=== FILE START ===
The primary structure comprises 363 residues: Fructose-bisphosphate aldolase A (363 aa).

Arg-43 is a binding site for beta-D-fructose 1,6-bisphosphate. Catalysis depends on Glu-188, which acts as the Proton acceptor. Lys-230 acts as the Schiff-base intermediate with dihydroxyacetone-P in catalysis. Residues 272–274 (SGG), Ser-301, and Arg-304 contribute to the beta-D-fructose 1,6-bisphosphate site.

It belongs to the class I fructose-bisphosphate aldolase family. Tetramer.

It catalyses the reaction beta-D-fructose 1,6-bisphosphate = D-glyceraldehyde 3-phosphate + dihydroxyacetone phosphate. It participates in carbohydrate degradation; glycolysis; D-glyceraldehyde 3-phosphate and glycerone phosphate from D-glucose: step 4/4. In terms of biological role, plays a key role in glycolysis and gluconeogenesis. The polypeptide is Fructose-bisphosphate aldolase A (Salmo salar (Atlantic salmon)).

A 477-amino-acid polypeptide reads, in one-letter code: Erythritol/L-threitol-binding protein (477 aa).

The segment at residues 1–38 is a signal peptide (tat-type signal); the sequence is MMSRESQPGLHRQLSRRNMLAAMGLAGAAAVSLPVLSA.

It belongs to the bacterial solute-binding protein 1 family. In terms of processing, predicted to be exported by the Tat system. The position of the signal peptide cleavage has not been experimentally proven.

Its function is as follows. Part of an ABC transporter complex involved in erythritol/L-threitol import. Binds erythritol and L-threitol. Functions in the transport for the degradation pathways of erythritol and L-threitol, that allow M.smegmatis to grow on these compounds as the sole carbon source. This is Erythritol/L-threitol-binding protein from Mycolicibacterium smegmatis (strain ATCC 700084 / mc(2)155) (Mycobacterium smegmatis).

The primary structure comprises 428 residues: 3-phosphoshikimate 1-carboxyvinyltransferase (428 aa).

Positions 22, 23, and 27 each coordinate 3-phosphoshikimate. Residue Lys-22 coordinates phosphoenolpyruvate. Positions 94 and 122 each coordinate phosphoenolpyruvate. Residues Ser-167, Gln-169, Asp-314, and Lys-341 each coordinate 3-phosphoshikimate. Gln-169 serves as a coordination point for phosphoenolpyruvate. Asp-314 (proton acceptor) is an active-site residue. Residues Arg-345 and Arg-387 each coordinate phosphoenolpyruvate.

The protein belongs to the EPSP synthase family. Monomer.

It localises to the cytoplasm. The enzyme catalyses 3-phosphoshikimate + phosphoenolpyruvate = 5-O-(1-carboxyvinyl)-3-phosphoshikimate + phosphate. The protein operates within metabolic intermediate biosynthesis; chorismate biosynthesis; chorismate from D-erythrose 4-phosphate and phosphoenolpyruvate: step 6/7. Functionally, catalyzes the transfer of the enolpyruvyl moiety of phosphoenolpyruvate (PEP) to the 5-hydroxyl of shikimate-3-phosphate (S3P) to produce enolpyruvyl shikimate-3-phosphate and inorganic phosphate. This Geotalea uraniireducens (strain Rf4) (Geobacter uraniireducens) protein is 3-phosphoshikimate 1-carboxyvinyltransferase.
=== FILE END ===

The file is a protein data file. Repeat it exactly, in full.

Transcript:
The primary structure comprises 363 residues: Fructose-bisphosphate aldolase A (363 aa).

Arg-43 is a binding site for beta-D-fructose 1,6-bisphosphate. Catalysis depends on Glu-188, which acts as the Proton acceptor. Lys-230 acts as the Schiff-base intermediate with dihydroxyacetone-P in catalysis. Residues 272–274 (SGG), Ser-301, and Arg-304 contribute to the beta-D-fructose 1,6-bisphosphate site.

It belongs to the class I fructose-bisphosphate aldolase family. Tetramer.

It catalyses the reaction beta-D-fructose 1,6-bisphosphate = D-glyceraldehyde 3-phosphate + dihydroxyacetone phosphate. It participates in carbohydrate degradation; glycolysis; D-glyceraldehyde 3-phosphate and glycerone phosphate from D-glucose: step 4/4. In terms of biological role, plays a key role in glycolysis and gluconeogenesis. The polypeptide is Fructose-bisphosphate aldolase A (Salmo salar (Atlantic salmon)).

A 477-amino-acid polypeptide reads, in one-letter code: Erythritol/L-threitol-binding protein (477 aa).

The segment at residues 1–38 is a signal peptide (tat-type signal); the sequence is MMSRESQPGLHRQLSRRNMLAAMGLAGAAAVSLPVLSA.

It belongs to the bacterial solute-binding protein 1 family. In terms of processing, predicted to be exported by the Tat system. The position of the signal peptide cleavage has not been experimentally proven.

Its function is as follows. Part of an ABC transporter complex involved in erythritol/L-threitol import. Binds erythritol and L-threitol. Functions in the transport for the degradation pathways of erythritol and L-threitol, that allow M.smegmatis to grow on these compounds as the sole carbon source. This is Erythritol/L-threitol-binding protein from Mycolicibacterium smegmatis (strain ATCC 700084 / mc(2)155) (Mycobacterium smegmatis).

The primary structure comprises 428 residues: 3-phosphoshikimate 1-carboxyvinyltransferase (428 aa).

Positions 22, 23, and 27 each coordinate 3-phosphoshikimate. Residue Lys-22 coordinates phosphoenolpyruvate. Positions 94 and 122 each coordinate phosphoenolpyruvate. Residues Ser-167, Gln-169, Asp-314, and Lys-341 each coordinate 3-phosphoshikimate. Gln-169 serves as a coordination point for phosphoenolpyruvate. Asp-314 (proton acceptor) is an active-site residue. Residues Arg-345 and Arg-387 each coordinate phosphoenolpyruvate.

The protein belongs to the EPSP synthase family. Monomer.

It localises to the cytoplasm. The enzyme catalyses 3-phosphoshikimate + phosphoenolpyruvate = 5-O-(1-carboxyvinyl)-3-phosphoshikimate + phosphate. The protein operates within metabolic intermediate biosynthesis; chorismate biosynthesis; chorismate from D-erythrose 4-phosphate and phosphoenolpyruvate: step 6/7. Functionally, catalyzes the transfer of the enolpyruvyl moiety of phosphoenolpyruvate (PEP) to the 5-hydroxyl of shikimate-3-phosphate (S3P) to produce enolpyruvyl shikimate-3-phosphate and inorganic phosphate. This Geotalea uraniireducens (strain Rf4) (Geobacter uraniireducens) protein is 3-phosphoshikimate 1-carboxyvinyltransferase.